American Journal of Public Health Research
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American Journal of Public Health Research. 2013, 1(3), 65-71
DOI: 10.12691/ajphr-1-3-2
Open AccessArticle

Student Demographics and Their Effects on Risky Sexual Behaviors and Poor Condom Use Pattern in Two Departments of a Nigerian University

Matthew J Okonta1, Chukwuemeka M Ubaka1, and Nnana O Arukwe2

1Department of Clinical Pharmacy and Pharmacy Management, Faculty of Pharmaceutical Sciences, University of Nigeria, Nsukka, Nigeria

2Department of Sociology and Anthropology, Faculty of The Social Sciences, University of Nigeria, Nsukka, Nigeria

Pub. Date: April 27, 2013

Cite this paper:
Matthew J Okonta, Chukwuemeka M Ubaka and Nnana O Arukwe. Student Demographics and Their Effects on Risky Sexual Behaviors and Poor Condom Use Pattern in Two Departments of a Nigerian University. American Journal of Public Health Research. 2013; 1(3):65-71. doi: 10.12691/ajphr-1-3-2


This study was conducted to assess the level and association of demographic factors on risky sexual behaviors and pattern of condom use among students of a Nigerian university. Final and penultimate year students in University of Nigeria were recruited and purposively sampled. Using a well structured and pre-validated questionnaire, questions on HIV awareness, sexual experiences and condom use were asked and responses collected. Data obtained were analyzed using descriptive statistics and analysis of variance. Exactly 524 students (mean age, 24 years; mean sexual debut age 19 years) participated. More females than male students had bisexual or homosexual partners (4.8% vs. 0.7%, p < 0.01); did not use a condom in the most recent sex (48.3% vs. 22.9%, p < 0.01) and in the last twelve months (31.5% vs. 11.7%, p < 0.05); had been forced for sex (23.2% vs. 18.7%, p < 0.05). More male students did not know their status (37.1% vs. 25.7%, p < 0.05); had oral and anal sex (41.3% vs. 27.3%, p < 0.01). As regards age at first sex, students who debuted earlier (≤ 19 years) performed oral/anal sex (53.6% vs. 40.1%, p < 0.05), did not use a condom during that first sex (70.1% vs. 45.4%, p < 0.01) and have had more than five sexual partners since then (38.5% vs. 10.1%, p < 0.01). This study showed that being male was associated with poor awareness of the virus and risky sexual behaviors and being female was associated with poor/inconsistent condom use. Also having started sex at an early age and being single was linked with risky behaviors. Such behaviors could be cautiously put in check by re-introducing HIV/AIDS prevention awareness strategies in universities.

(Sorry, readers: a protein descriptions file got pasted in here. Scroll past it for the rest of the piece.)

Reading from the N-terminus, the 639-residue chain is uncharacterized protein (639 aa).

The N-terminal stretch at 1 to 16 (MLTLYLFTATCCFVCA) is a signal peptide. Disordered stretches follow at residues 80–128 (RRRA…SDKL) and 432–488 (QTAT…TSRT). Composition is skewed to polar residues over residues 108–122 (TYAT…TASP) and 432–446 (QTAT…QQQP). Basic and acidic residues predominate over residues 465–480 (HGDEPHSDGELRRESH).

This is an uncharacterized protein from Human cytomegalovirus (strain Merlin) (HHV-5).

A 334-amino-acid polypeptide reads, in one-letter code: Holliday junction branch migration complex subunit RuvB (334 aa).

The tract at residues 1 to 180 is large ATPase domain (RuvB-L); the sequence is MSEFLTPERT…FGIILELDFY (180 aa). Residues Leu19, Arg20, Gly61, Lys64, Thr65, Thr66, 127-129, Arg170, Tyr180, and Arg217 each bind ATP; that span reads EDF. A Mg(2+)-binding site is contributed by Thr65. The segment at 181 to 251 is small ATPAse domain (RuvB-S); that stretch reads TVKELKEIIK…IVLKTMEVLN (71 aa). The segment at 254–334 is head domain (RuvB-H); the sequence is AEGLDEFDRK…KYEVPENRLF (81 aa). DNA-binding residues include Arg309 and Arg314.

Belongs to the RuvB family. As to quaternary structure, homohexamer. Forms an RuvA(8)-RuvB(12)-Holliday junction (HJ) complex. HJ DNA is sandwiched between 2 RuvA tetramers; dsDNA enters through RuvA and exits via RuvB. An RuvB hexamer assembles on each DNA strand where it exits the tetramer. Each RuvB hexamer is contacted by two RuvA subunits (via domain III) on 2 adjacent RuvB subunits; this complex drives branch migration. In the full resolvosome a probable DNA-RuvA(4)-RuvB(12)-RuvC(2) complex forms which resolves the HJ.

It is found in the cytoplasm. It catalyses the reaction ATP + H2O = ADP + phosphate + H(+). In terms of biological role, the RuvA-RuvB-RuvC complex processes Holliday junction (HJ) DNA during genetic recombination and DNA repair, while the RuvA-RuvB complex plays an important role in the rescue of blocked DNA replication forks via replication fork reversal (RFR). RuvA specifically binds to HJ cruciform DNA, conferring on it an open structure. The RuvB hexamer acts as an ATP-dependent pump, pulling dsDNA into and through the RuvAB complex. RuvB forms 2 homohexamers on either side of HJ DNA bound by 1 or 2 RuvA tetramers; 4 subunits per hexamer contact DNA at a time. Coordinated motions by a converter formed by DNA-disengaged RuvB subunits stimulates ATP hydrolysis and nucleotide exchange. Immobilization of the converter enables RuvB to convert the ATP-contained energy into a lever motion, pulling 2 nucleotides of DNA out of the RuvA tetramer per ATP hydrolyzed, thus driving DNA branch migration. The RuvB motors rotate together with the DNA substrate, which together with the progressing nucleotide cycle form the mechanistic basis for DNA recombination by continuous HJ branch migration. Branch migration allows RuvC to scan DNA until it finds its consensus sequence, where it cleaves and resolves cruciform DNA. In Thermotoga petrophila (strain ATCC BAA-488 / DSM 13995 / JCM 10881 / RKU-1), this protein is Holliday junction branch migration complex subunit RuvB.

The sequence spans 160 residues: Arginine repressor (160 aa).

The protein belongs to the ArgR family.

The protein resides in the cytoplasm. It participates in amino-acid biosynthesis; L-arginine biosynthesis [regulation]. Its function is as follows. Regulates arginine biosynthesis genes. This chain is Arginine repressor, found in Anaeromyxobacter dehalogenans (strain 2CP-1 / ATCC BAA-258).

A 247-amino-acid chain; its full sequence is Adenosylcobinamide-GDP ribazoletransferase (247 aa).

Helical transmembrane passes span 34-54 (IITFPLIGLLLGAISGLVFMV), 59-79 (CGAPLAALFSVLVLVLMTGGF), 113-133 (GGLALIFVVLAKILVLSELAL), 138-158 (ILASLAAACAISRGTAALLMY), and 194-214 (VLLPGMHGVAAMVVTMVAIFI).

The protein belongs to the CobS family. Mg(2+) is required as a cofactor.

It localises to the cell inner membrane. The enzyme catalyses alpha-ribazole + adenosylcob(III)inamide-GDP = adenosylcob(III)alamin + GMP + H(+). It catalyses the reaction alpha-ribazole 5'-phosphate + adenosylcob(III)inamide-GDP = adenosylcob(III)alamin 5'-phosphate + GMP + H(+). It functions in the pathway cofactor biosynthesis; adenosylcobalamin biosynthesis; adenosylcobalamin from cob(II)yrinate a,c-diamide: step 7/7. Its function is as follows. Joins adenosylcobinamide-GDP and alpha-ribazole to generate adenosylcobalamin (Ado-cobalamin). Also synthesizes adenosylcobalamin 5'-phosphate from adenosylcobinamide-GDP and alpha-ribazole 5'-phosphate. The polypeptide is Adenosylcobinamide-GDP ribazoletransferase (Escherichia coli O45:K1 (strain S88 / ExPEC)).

condom gender HIV sexual behavior students

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